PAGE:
These are the plugs Ford supplied
on the Model T for most of its run. Early records are
scarce, but Ford was using the Champion X by 1911, along
with a few other brands, and continued using them
through the end of Model T production in 1927. Today you
can still buy new Champion X plugs, but many people run
the originals in their cars. Millions of them were made,
so there are still a lot of good ones that work like
Like the Model T itself, the
Champion X plug changed over the years. They're not all
the same. Some folks are very meticulous in making
everything on their cars "correct" for the year. If it's
in good condition, any Champion X plug made in the past
hundred years or so should work in any Model T. But if
you're going for all the correct parts on your T you'll
want to find plugs appropriate to the year of the
It took Ford about six years to produce the first
million Model T's. The second million took about a year
and a half. By 1921 they were making a million Fords a
year, and in 1923 produced two million. The greatest
volume of Model T production being in the twenties, it
follows that today plugs from the twenties are most
common and the earlier versions are harder to come by.
But the production of over three million Fords during
the teens means there were twelve million plugs on the
cars, not counting the millions more sold as
replacements. So even the earlier Champion X plugs can
be found with patience and vigilance.
So what are the differences among
the various versions of the Champion X plug? There is
precious little information on exactly when changes were
made, but advertising of the period can give a hint to
some of them.
All X plugs fall into two
basic groups ? the early plugs made in the teens
and early twenties (left), which can be
completely taken apart, and the later "brass
hat" ones that can't.
At the top here is a plug
from the early twenties completely disassembled.
It has ten parts that include copper washers
that go above and below the flange on the
porcelain insulator. These washers originally
had asbestos padding in them to provide a seal
and cushion the porcelain. The bottom plug is
one of the current ones being made today. The
center post is attached to the crimped-on brass
cap and can't be removed from the porcelain
insulator. There is one narrow copper ring that
goes under the porcelain.
Taking a closer look at
the tops of the two types of plugs, we can
clearly see that the center post of the earlier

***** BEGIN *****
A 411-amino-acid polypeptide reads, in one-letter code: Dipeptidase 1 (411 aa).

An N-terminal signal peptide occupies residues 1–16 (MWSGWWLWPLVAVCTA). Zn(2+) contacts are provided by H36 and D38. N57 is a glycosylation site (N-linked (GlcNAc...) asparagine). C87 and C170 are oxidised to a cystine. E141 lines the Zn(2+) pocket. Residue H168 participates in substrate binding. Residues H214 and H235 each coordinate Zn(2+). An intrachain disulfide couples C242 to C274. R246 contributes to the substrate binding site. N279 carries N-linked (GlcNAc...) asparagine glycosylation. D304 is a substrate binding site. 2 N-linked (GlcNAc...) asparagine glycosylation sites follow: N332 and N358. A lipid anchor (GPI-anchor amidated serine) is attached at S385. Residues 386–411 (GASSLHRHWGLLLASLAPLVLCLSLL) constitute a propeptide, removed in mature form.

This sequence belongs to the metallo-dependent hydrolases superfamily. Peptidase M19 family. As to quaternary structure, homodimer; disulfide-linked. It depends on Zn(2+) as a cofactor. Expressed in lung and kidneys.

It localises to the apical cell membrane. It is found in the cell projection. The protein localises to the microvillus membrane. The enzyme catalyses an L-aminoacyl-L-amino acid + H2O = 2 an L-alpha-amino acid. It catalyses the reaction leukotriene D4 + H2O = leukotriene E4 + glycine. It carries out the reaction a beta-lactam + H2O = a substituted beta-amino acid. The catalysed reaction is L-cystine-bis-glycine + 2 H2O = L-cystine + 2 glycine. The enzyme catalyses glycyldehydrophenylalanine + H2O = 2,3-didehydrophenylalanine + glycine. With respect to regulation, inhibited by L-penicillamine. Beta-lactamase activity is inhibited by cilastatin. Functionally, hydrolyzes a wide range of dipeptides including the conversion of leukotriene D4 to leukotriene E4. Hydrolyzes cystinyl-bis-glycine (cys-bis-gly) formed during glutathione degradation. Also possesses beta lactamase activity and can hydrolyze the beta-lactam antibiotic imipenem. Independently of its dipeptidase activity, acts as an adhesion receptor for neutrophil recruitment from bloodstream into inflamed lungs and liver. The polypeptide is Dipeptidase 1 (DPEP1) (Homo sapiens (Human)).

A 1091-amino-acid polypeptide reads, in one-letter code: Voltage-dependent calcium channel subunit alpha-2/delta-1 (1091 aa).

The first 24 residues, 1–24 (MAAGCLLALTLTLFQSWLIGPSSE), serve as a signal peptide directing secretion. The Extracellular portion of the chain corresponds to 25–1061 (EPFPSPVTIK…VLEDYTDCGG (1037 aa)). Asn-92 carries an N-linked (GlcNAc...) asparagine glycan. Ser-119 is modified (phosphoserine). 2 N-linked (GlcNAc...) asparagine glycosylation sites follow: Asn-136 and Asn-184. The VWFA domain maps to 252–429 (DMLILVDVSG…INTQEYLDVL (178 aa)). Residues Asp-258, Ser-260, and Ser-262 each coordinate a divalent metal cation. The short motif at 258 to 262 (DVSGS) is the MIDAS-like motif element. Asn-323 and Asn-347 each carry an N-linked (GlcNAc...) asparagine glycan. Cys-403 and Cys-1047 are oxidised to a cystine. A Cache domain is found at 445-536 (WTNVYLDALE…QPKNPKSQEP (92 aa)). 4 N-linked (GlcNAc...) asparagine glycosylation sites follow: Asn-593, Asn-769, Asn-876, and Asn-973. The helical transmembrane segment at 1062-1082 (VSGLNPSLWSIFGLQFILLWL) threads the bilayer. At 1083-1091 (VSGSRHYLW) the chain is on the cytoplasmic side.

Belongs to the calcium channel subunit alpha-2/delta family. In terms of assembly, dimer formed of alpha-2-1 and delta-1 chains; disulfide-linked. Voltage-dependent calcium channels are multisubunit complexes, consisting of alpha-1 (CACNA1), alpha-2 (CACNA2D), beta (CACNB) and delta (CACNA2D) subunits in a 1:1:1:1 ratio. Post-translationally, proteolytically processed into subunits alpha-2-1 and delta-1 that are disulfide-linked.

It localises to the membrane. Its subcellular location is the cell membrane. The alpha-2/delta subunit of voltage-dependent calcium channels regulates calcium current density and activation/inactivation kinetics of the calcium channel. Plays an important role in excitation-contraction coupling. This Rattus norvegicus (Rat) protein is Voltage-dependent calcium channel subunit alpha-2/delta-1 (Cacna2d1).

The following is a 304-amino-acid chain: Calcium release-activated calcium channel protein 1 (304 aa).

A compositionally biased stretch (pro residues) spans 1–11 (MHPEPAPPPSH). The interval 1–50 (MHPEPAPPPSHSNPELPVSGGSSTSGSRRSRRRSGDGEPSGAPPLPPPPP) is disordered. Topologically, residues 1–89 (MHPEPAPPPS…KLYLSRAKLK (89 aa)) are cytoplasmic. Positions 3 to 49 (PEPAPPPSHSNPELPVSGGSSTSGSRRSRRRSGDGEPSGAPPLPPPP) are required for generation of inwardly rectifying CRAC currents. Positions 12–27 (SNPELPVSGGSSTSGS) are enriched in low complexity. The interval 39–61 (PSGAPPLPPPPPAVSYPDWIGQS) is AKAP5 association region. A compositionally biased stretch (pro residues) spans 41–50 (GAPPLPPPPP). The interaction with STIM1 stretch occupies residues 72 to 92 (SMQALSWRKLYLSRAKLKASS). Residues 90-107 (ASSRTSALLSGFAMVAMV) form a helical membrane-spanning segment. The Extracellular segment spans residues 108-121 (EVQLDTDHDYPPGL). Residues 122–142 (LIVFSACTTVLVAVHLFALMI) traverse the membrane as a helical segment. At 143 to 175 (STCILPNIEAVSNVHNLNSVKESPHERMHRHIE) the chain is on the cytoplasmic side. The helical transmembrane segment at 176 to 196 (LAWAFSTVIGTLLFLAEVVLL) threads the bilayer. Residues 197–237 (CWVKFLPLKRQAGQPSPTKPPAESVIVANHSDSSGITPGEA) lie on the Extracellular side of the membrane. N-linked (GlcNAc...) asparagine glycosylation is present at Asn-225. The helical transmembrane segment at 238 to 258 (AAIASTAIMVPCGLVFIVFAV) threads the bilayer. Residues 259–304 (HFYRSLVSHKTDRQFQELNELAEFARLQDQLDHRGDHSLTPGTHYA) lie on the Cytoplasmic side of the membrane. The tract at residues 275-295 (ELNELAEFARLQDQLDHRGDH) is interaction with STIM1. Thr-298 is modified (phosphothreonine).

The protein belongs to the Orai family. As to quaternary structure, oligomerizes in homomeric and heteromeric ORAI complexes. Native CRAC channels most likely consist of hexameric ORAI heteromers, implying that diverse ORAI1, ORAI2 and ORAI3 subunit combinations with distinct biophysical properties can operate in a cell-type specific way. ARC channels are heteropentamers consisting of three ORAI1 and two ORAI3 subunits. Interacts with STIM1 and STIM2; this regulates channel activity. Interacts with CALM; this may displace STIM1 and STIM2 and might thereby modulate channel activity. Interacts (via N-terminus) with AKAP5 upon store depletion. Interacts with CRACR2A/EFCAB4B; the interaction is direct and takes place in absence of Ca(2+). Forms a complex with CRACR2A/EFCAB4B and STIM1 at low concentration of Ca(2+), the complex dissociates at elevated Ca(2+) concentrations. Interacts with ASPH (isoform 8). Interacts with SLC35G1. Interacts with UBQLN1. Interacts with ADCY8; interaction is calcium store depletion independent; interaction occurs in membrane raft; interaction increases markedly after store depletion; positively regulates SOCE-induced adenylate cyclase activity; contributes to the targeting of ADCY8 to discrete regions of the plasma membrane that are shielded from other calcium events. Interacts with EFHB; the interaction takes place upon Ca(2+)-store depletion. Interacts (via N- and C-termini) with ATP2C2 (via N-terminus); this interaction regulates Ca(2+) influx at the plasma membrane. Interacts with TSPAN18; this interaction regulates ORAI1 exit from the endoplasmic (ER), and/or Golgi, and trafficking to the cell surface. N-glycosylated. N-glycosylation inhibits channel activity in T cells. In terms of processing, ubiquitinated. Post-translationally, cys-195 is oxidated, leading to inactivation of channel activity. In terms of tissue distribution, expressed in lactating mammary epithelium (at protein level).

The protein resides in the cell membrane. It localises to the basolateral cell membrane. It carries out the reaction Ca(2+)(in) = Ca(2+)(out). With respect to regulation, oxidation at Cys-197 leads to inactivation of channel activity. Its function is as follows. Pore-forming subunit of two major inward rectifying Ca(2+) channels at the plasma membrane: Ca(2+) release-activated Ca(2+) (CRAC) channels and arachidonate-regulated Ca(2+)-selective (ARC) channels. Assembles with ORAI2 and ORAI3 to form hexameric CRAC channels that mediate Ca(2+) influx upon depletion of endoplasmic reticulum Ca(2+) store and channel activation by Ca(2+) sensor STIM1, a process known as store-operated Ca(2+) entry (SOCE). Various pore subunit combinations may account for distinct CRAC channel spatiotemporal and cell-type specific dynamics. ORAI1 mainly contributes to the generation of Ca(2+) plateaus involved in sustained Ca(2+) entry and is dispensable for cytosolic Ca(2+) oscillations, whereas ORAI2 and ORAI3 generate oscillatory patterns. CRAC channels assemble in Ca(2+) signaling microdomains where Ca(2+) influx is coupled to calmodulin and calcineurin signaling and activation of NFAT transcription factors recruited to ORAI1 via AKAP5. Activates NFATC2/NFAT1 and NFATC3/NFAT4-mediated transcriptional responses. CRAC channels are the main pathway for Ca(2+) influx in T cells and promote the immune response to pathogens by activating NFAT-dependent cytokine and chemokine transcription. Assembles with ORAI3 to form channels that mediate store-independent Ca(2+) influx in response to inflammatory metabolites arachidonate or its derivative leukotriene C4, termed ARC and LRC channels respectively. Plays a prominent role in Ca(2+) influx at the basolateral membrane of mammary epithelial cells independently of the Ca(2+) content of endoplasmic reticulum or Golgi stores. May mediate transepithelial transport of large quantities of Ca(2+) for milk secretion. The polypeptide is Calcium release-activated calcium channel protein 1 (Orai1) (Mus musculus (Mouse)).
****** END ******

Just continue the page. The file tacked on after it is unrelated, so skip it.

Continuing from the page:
version, held in with a flat washer, lock
washer, and nut, is a smaller thread size than
that on the later plug with its crimped-on cap.
The thread size on the earlier plug is 5-40, and
that on the later one is 8-32.
There are several stages of Champion X evolution. The
first shown here is from the early teens. The only
printing on the porcelain is CHAMPION X. #2 is from
later in the teens. CHAMPION is printed higher and REG.
U. S. PAT. OFF. has been added below the X. #3 is from
the early twenties. The porcelain has a bit of a taper
and two ribs have been added at the top. This is just a
guess based on the advertising, but I believe it's
around 1923 when the big change comes (#4). The base of
the plug is longer to accomodate the Ford's "new" higher
head introduced in 1917. Why is there a six year gap
between the coming of the high head and the change to a
longer plug base? I have no clue. The other big change
at this point is that the plug can no longer be taken
completely apart. The center post now has the 8-32
thread and is crimped in. This version is pretty
uncommon, and I suspect it wasn't around long. #5 is the
"brass hat" version of the plug that came along in the
mid-twenties and has been around ever since. It is by
far the most common Champion X plug. Finally, #6 is the
modern version sold today, easily recognized by the
Here's a set of
plugs from the teens, ready to use. The steel
bases and collars have been treated with gun
A set of brass hat
plugs from the mid-twenties and later, also
treated with gun bluing.
Using a small wire brush
to clean inside threads.
A box of bases and collars
shows that long bases are much more plentiful
than short ones.
Here's an unusual early plug. The base is steel,
but the collar is brass.
Apparently I got the collar too tight on this
plug, and it cracked the porcelain. That sent me
on a search for better gaskets.
search led me to these copper crush gaskets.
They have a squashable asbestos substitute
inside. With an OD of 3/4" and an ID of 1/2",
one of them will fit under the porcelain on a
brass hat plug, but it won't fit over the cap to
be used on top. On the earlier take-apart plugs
with ridges on the porcelain, you can use one
washer on top of the insulator and one beneath
to provide plenty of cushion. The straight-sided
insulators are like the brass cap ones, too wide
for these to fit over the top. On those plugs
you can only use these underneath the insulator.
A little about shopping for Champion X
You can buy the new ones from the Model T parts dealers
for $25 to $30 each. You can get them from Rock auto
parts for about $25. Good originals often turn up on
eBay for considerably less. The same goes for swap
meets. If you're patient and keep your eyes open, you
can build a full set without spending a fortune. I usd
to pay as much as $10 each for any good Champion X, but
in recent years I've set a limit of $7 for very nice
common ones. I might go as high as $10 for especially
nice ones from the mid teens. Often they can be had for
Article by S. Jelf